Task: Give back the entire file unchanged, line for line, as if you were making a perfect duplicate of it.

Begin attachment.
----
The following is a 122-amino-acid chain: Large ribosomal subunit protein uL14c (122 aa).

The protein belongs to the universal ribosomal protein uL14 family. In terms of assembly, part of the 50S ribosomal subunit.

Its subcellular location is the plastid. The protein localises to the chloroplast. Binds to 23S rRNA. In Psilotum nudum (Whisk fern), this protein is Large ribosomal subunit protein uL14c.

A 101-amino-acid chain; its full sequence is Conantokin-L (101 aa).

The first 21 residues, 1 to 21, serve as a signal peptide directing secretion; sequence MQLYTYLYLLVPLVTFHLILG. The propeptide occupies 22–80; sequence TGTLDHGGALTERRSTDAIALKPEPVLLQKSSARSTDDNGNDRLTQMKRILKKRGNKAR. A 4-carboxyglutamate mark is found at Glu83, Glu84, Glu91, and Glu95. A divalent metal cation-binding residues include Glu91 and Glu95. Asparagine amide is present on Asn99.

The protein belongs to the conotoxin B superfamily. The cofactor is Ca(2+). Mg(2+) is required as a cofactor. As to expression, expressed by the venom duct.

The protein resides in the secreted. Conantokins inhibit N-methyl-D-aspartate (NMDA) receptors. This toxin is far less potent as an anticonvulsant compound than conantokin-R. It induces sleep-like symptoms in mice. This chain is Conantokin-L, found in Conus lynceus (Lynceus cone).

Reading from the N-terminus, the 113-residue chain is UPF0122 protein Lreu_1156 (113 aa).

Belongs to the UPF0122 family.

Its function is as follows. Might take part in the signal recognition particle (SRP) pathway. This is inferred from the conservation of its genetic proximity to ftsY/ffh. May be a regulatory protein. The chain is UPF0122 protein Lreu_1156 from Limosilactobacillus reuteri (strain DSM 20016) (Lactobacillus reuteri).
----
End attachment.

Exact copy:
The following is a 122-amino-acid chain: Large ribosomal subunit protein uL14c (122 aa).

The protein belongs to the universal ribosomal protein uL14 family. In terms of assembly, part of the 50S ribosomal subunit.

Its subcellular location is the plastid. The protein localises to the chloroplast. Binds to 23S rRNA. In Psilotum nudum (Whisk fern), this protein is Large ribosomal subunit protein uL14c.

A 101-amino-acid chain; its full sequence is Conantokin-L (101 aa).

The first 21 residues, 1 to 21, serve as a signal peptide directing secretion; sequence MQLYTYLYLLVPLVTFHLILG. The propeptide occupies 22–80; sequence TGTLDHGGALTERRSTDAIALKPEPVLLQKSSARSTDDNGNDRLTQMKRILKKRGNKAR. A 4-carboxyglutamate mark is found at Glu83, Glu84, Glu91, and Glu95. A divalent metal cation-binding residues include Glu91 and Glu95. Asparagine amide is present on Asn99.

The protein belongs to the conotoxin B superfamily. The cofactor is Ca(2+). Mg(2+) is required as a cofactor. As to expression, expressed by the venom duct.

The protein resides in the secreted. Conantokins inhibit N-methyl-D-aspartate (NMDA) receptors. This toxin is far less potent as an anticonvulsant compound than conantokin-R. It induces sleep-like symptoms in mice. This chain is Conantokin-L, found in Conus lynceus (Lynceus cone).

Reading from the N-terminus, the 113-residue chain is UPF0122 protein Lreu_1156 (113 aa).

Belongs to the UPF0122 family.

Its function is as follows. Might take part in the signal recognition particle (SRP) pathway. This is inferred from the conservation of its genetic proximity to ftsY/ffh. May be a regulatory protein. The chain is UPF0122 protein Lreu_1156 from Limosilactobacillus reuteri (strain DSM 20016) (Lactobacillus reuteri).